These can be avoided by using a certified and experienced fibreglass roof contractor. If your topcoat has been improperly applied, there are a number of warning signs. These indicate that it may be best to undertake a fibreglass roof recoating.
Specifically, if a topcoat has not been applied correctly, common issues include:
- Flaking or cracks to the topcoat layer,
- Streaky, patchy or milky appearance,
- Excessive visibility of the fibre layer beneath the topcoat.
A flaky or cracked finish can often indicate that the contractor applied the topcoat layer too thickly, while excessive fibre visibility can indicate that the topcoat layer is not thick enough. Delamination, or strange appearance in the topcoat are often signs of water contamination.
While recoating may be the right solution to many of these problems, this is not certain 100% of the time. For example, an overly thick topcoat is just one of the causes of cracking in fibreglass roofs.
Equally, water contamination may occur when the topcoat is applied in wet conditions, or it might result from a more serious issue, like moisture in the boards beneath a fibreglass roof.
As such, it’s vital to consult with a knowledgeable fibreglass roofer before deciding to go ahead with a new topcoat, in case there is a more serious problem which needs to be addressed.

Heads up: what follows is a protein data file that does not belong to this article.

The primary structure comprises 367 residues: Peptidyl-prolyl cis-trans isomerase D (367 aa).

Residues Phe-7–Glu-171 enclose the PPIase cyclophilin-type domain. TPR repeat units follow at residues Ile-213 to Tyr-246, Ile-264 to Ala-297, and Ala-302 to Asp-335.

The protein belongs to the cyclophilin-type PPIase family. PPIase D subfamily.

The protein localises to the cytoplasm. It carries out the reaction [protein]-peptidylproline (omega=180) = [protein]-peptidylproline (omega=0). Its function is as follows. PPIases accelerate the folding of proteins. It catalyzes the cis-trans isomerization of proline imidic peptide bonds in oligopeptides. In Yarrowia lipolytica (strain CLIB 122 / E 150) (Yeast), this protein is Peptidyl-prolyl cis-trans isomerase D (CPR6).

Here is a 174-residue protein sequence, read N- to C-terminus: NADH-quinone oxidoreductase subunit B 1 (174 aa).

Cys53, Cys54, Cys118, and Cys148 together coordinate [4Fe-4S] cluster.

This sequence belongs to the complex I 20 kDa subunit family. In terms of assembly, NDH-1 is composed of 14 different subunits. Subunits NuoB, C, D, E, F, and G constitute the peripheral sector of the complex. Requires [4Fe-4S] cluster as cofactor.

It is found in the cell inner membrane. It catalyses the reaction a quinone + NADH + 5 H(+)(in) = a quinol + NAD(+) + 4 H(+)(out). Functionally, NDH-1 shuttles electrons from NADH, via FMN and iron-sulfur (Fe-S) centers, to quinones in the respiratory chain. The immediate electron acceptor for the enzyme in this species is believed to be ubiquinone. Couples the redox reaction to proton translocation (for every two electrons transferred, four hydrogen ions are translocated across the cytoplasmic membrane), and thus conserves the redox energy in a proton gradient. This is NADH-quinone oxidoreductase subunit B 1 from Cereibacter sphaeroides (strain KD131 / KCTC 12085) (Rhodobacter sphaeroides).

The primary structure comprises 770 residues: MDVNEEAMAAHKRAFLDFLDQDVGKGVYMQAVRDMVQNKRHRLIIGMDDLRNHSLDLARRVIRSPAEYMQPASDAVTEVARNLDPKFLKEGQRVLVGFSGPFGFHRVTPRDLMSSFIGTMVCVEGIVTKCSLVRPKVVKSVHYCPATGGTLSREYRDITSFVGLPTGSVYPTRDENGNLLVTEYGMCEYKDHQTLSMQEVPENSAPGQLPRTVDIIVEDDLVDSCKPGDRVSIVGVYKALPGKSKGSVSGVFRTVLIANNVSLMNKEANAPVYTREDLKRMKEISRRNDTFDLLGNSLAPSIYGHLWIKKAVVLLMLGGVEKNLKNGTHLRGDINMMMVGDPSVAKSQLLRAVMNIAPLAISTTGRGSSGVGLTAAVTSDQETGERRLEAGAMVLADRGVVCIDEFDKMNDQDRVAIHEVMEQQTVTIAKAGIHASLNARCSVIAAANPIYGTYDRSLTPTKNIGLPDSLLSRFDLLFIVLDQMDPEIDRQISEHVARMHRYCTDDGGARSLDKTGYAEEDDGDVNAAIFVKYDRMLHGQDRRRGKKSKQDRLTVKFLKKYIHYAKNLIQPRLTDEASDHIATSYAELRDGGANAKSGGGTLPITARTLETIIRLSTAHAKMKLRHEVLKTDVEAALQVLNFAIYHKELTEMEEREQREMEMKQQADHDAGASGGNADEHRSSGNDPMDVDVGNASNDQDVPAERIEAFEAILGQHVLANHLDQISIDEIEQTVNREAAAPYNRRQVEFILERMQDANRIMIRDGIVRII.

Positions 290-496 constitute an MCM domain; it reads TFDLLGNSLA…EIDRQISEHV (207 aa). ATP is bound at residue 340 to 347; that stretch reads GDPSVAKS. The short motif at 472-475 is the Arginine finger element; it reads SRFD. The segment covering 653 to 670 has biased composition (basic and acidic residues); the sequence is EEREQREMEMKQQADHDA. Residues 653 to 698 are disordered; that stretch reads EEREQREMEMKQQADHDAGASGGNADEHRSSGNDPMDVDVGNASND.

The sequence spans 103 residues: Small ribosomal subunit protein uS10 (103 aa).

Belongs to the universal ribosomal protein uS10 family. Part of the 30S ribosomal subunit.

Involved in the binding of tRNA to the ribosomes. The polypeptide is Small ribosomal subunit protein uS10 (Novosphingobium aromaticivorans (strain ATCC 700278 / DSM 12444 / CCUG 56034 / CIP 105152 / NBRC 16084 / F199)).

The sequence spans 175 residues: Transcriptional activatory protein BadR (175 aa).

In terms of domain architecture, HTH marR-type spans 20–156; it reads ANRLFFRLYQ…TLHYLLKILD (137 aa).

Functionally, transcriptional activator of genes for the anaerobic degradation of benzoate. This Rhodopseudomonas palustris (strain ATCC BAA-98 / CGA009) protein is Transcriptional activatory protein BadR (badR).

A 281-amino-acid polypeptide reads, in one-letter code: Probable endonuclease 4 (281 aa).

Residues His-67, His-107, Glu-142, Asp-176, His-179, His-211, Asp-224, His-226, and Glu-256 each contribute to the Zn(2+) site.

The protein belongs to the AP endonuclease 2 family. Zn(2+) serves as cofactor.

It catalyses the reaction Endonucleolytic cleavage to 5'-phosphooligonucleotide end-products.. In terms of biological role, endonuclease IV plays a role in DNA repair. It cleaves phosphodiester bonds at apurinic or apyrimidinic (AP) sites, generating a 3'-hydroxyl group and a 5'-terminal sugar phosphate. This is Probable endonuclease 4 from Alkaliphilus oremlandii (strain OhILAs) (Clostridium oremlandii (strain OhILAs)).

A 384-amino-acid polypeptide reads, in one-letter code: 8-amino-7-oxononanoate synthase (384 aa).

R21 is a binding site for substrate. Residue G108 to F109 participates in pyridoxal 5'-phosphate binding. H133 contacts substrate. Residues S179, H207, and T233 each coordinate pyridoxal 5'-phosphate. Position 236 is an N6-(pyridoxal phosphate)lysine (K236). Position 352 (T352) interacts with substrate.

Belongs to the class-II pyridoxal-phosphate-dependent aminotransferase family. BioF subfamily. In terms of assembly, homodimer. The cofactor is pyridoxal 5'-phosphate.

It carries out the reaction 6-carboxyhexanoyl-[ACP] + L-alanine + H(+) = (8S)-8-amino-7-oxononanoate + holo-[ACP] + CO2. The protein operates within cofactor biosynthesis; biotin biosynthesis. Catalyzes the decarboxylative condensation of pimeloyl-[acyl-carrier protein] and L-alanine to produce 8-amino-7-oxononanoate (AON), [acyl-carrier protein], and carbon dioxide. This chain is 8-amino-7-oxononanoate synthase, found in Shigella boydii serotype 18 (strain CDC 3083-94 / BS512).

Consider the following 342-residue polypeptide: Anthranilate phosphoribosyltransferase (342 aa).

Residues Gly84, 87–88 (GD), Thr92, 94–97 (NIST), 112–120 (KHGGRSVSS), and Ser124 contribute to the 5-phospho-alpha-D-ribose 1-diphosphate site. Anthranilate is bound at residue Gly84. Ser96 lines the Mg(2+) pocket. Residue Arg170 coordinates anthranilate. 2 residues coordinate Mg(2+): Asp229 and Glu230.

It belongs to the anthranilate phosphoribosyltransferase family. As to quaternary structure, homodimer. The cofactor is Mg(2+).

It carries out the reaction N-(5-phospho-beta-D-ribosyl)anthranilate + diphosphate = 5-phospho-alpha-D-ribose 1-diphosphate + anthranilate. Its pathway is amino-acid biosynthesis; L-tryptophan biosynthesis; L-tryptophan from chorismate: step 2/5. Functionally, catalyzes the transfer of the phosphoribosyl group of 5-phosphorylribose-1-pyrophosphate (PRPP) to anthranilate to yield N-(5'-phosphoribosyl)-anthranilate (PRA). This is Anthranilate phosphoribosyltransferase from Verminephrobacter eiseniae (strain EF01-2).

Consulting an expert will also allow you to choose the right roofing products to prevent future issues. For example, CureIt topcoat and resin systems allow year-round installation, through superior weather resistance.
2. Temporary Fixes for Damage, Cracks and Other Minor Issues
Sometimes, fibreglass roof recoating can be performed as a short-term solution while a more in-depth fix for roofing problems is planned. The idea here is to prevent further damage to the roof or the entire building before a more in-depth fix can be applied.
Of course, it is always preferable to implement a permanent fix as quickly as possible.
For example, leaks may occur as a result of cracks or pinholing, caused by poor installation of a fibreglass roof. Occasionally, it is not possible to immediately address the root causes of these issues, for instance due to erratic weather conditions or other practical issues.
Recoating can be used to prevent further damage in the immediate term. This keeps a building habitable until the ultimate cause of this damage is addressed properly by a professional fibreglass roofing specialist.